The Role of Medium of Exchange in Merger Offers: Examination of Terminated Merger Proposals

By Sullivan, Michael J.; Jensen, Marlin R. H. et al. | Financial Management, Autumn 1994 | Go to article overview

The Role of Medium of Exchange in Merger Offers: Examination of Terminated Merger Proposals


Sullivan, Michael J., Jensen, Marlin R. H., Hudson, Carl D., Financial Management


Research reveals significantly higher valuation effects accompanying cash merger offers for both target and bidding firms than the valuation effects accompanying stock offers (Asquith, Bruner, and Mullins (1983), Wansley, Lane, and Yang (1983), Huang and Walkling (1987), Travlos (1987), Franks and Harris (1989), Murphy and Nathan (1989), and Eckbo, Giammarino, and Heinkel (1990)). There is also research on the persistence of value changes. At termination of a takeover bid, Dodd (1980) finds that target shares in target-canceled mergers are permanently revalued but that prices revert fully in the case of bidder-canceled mergers. Dodd and Ruback (1977) and Bradley (1980) also demonstrate a revaluation of target shares for canceled tender offers. Bradley, Desai, and Kim (1983), Fabozzi, Ferri, Fabozzi, and Tucker (1988), and Davidson, Dutia, and Cheng (1989) attribute this revaluation to anticipation of a subsequent offer, not to takeover type or terminating party. These studies do not address any permanent revaluation of target shares related to using a different offer medium.

Do differences in the market's reaction to terminated merger proposals depend on the medium of exchange? We explore whether the difference in merger gains that is dependent on the offer medium can be explained by synergy, tax code incentives, or the presence of a financing or investment signal. The empirical support for the tax and the financing signal explanations has been based on reactions in the market at the time of the initial announcement of the merger offer. A study of terminated merger proposals provides an avenue for investigation of further explanations.

We find that merger premiums are higher for target shares at the initial announcement when cash rather than stock is offered. This difference continues after the offer is terminated, even when there is no subsequent bid, indicating a permanent revaluation of target share value. Bidding firm shares are not permanently revalued in reaction to either merger or termination announcements, whatever the medium offered.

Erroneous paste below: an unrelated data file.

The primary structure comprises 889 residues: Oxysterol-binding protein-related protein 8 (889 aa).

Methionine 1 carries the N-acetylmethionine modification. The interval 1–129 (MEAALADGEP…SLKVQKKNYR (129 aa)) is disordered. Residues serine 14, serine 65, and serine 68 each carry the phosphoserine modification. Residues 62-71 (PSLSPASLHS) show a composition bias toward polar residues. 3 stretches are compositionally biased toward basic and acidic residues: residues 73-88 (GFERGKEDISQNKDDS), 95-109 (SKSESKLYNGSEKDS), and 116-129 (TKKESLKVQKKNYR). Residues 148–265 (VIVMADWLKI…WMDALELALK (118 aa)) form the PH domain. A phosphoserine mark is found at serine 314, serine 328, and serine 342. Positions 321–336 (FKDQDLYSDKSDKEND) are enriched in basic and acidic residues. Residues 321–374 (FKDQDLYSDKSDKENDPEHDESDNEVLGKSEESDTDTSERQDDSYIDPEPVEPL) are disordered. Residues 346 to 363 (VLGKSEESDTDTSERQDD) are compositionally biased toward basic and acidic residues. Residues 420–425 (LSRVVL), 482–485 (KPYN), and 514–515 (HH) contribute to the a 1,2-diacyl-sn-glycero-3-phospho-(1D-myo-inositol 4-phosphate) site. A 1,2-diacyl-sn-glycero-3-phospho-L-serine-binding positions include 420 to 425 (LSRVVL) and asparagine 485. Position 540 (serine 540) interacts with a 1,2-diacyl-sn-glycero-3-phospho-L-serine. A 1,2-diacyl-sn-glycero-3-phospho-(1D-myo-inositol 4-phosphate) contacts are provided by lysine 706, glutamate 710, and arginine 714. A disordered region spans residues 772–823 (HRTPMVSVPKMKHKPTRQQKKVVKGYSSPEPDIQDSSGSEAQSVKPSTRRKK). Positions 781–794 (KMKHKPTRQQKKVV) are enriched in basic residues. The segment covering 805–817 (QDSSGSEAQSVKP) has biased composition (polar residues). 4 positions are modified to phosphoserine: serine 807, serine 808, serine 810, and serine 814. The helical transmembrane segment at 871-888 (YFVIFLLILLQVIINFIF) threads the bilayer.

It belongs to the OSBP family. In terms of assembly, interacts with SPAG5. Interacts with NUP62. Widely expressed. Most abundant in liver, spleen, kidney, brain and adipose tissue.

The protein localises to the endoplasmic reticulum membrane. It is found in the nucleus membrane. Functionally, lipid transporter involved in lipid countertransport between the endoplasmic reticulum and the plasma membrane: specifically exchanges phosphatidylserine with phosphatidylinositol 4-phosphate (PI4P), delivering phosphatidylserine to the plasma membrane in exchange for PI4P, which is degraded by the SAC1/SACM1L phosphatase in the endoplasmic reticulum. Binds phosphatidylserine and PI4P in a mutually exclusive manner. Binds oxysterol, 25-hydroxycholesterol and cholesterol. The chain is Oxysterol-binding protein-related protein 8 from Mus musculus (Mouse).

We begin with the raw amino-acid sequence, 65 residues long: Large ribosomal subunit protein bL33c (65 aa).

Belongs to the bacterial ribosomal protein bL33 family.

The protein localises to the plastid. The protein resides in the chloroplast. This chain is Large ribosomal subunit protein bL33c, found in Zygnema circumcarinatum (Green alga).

These results persist even after we control for variables shown in previous studies to influence target and bidding firms' wealth effects around merger announcements. We conclude that these findings are consistent with synergy, tax, and investment signal explanations but inconsistent with the financing signal explanation.

I. Testable Predictions

Share price reactions may depend on offer type for several possible reasons. Cash offers produce higher returns than stock offers for both target and bidding firm shareholders. This cash premium is attributable to a signal that the medium of exchange provides to the market. The party possessing the signaled information may be the target and/or bidding firm management, and the information may be based on (1) synergy, (2) target firm stand-alone value, or (3) bidding firm stand-alone value.(1)

We present our hypotheses and discuss the predicted share price reactions both around the initial merger announcement and for a period extending from the initial announcement through termination. Analysis of terminated merger proposals will let us better discern among hypotheses.

A. Synergy Hypothesis

Synergy explanations assume that private information regarding the synergistic value of either the target or bidding firm is revealed to the market through the offer medium. A merger is motivated by synergy if the combination of two firms' resources results in economic gains. Berkovitch and Narayanan (1990) develop a model positing that the bidding firm has private information concerning potential synergistic value. According to this model, the offer medium signals private information to the market, where high-synergy bidding firms use cash and low-synergy bidding firms use stock. This will cause bidding firm shares to react more favorably to cash offers than to stock offers at the initial acquisition announcement. …

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The Role of Medium of Exchange in Merger Offers: Examination of Terminated Merger Proposals
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